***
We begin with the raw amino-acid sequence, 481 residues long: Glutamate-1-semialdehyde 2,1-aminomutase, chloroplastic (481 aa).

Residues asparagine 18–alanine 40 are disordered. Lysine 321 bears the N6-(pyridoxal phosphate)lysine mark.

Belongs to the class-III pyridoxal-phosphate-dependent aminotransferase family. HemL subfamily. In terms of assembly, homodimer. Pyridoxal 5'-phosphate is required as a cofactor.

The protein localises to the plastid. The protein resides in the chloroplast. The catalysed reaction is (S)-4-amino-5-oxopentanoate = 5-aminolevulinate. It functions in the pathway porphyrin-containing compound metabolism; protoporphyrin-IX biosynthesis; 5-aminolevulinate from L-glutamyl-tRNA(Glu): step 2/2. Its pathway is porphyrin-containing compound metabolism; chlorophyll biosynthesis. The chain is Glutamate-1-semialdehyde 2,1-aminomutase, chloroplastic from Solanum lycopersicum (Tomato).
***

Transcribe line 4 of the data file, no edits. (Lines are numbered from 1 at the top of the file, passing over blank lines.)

The protein localises to the plastid. The protein resides in the chloroplast. The catalysed reaction is (S)-4-amino-5-oxopentanoate = 5-aminolevulinate. It functions in the pathway porphyrin-containing compound metabolism; protoporphyrin-IX biosynthesis; 5-aminolevulinate from L-glutamyl-tRNA(Glu): step 2/2. Its pathway is porphyrin-containing compound metabolism; chlorophyll biosynthesis. The chain is Glutamate-1-semialdehyde 2,1-aminomutase, chloroplastic from Solanum lycopersicum (Tomato).